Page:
Migraine and Echocardiography

E-chocardiography Journal: Alphabetical List / Chronological List / Images / Home Page

The migraine patient may present with aura without headache, occasionally mimicking a transient ischemic attack. The unilateral sensory loss, hemiparesis, or dysphasia may prompt referral to echocardiography to rule out a cardiac source of embolus.

The following references discuss a possible pathophysiological relationship between migraine and mitral valve prolapse:

  1. Herman P. Migraine and mitral valve prolapse.
    Archives of Neurology 46(11):1165, 1989 Nov.
  2. Herman P. Migraine, large pupils, mitral valve prolapse and emotional disturbances: an autonomic disorder.
    Headache 27(6):340-4, 1987 Jun.
  3. Pfaffenrath V, Pollmann W, Autenrieth G, Rosmanith U. Mitral valve prolapse and platelet aggregation in patients with hemiplegic and non-hemiplegic migraine.
    Acta Neurologica Scandinavica 75(4):253-7, 1987 Apr.
    Migraine and mitral valve prolapse (MVP) share a number of features. Both migraine and MVP show platelet dysfunctions and an increased risk of transient ischemic attacks (TIA) and stroke. There is a strikingly high incidence of migraine among MVP patients. The focal neurological deficits associated with hemiplegic migraine resemble TIA symptoms which may occur in MVP patients. Furthermore, the risk of cerebral infarction in migraineurs is reported to be higher than in the general population. The results of this study with 43 patients suffering from non-hemiplegic migraine (common and classical migraine) and 19 migraineurs with a hemiplegic migraine indicate that hemiplegic migraine is not associated with MVP and increased platelet aggregation more frequently than other migraine forms. Independent of migraine type, there is no difference between patients with and without mitral valve prolapse with respect to platelet dysfunction.

  4. Lanzi G, Grandi AM, Gamba G, Balottin U, Barzizza F, Longoni P, Fazzi E, Venco A. Migraine, mitral valve prolapse and platelet function in the pediatric age group.
    Headache 26(3):142-5, 1986 Mar.
  5. Spence JD, Wong DG, Melendez LJ, Nichol PM, Brown JD. Increased prevalence of mitral valve prolapse in patients with migraine.
    Canadian Medical Association Journal 31(12):1457-60, 1984 Dec 15
    Patients with classic migraine (69 women and 31 men)selected randomly from a practice list of over 1000 were matched for age, sex and neighbourhood with 100 people who did not have headache problems, and both groups underwent M-mode and two-dimensional echocardiography and clinical examination by cardiologists blinded to the subjects' clinical status. The mean ages were 34.9 +/- 11.3 years for the migraine group and 33.1 +/- 9.9 years for the control group. Definite and possible mitral valve prolapse (MVP), diagnosed according to predefined echocardiographic criteria, were found about twice as often in the migraine group as in the control group in 15 v. 7 and 16 v. 8 patients respectively); the echocardiograms were definitely normal in 69 migraine patients and 85 controls (chi 2 = 8.39, p less than 0.025). Altogether 25% of the migraine group and 11% of the control group had evidence of MVP from a combination of the echocardiographic and auscultatory findings (chi 2 = 5.72, p less than 0.025). The odds ratio was 2.7, with 95% confidence limits of 1.17 and 6.29. The association between migraine and MVP has implications for the understanding of platelet abnormalities and episodes of cerebral ischemia occurring in both these conditions.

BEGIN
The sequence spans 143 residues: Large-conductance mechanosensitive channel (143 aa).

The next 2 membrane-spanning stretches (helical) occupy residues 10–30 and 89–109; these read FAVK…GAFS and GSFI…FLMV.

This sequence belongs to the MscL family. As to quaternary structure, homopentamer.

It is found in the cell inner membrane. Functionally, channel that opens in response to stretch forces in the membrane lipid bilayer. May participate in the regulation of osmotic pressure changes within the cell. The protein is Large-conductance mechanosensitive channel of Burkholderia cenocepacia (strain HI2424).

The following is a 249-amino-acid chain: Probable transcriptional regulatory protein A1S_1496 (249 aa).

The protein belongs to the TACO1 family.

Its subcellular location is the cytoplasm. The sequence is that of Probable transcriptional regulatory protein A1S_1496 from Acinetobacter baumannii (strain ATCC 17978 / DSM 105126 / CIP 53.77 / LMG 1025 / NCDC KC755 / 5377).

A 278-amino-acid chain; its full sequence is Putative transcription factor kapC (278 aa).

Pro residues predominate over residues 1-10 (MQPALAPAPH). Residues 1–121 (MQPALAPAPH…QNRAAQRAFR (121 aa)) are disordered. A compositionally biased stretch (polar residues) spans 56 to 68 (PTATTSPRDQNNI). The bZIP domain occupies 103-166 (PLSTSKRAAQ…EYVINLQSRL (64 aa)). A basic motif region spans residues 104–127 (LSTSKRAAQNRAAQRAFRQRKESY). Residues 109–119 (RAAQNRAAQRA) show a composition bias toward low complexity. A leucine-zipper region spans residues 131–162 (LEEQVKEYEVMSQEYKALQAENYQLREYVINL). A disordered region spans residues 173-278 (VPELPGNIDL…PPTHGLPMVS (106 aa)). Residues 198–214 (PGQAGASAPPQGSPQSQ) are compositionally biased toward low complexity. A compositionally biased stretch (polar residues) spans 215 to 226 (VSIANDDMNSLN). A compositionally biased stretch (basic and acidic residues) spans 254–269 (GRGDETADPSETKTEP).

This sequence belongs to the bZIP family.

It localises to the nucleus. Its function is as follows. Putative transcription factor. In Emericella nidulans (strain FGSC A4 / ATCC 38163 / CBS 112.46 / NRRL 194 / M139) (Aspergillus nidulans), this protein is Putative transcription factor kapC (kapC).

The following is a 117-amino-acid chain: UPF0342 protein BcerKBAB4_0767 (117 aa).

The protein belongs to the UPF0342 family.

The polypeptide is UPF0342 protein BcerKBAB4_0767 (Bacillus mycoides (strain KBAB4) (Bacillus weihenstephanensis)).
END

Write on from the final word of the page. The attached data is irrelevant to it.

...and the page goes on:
6. Gamberini G, D'Alessandro R, Labriola E, Poggi V, Manzoni GC. Carpeggiana P, Sacquegna T. Further evidence on the association of mitral valve prolapse and migraine.
    Headache 24(1):39-40, 1984 Jan.
  7. Amat G, Louis PJ, Loisy C, Centonze V, Pelage S. Migraine and the mitral valve prolapse syndrome.
    Advances in Neurology 33:27-9, 1982.
  8. Da Silva DC, Lechevalier B, Le Clerc A, Ollivier D. Migraine and prolapse of the lesser cusp of the mitral valve.
    Revue d Oto-Neuro-Ophtalmologie 53(4):311-5, 1981 Jul-Sep.
  9. Litman GI, Friedman HM. Migraine and the mitral valve prolapse syndrome.
    American Heart Journal 96(5):610-4, 1978 Nov.
    The authors of this 1978 article believe there is a significant association between migraine and the mitral valve prolapse. Propranolol is proposed as the drug of choice in these patients for the treatment and prevention of migraine. Increased platelet aggregability is postulated to be the common pathophysiologic mechanism as relates to emboli from the valve and possibly in strokes related to migraine.

Back to E-chocardiography Home Page.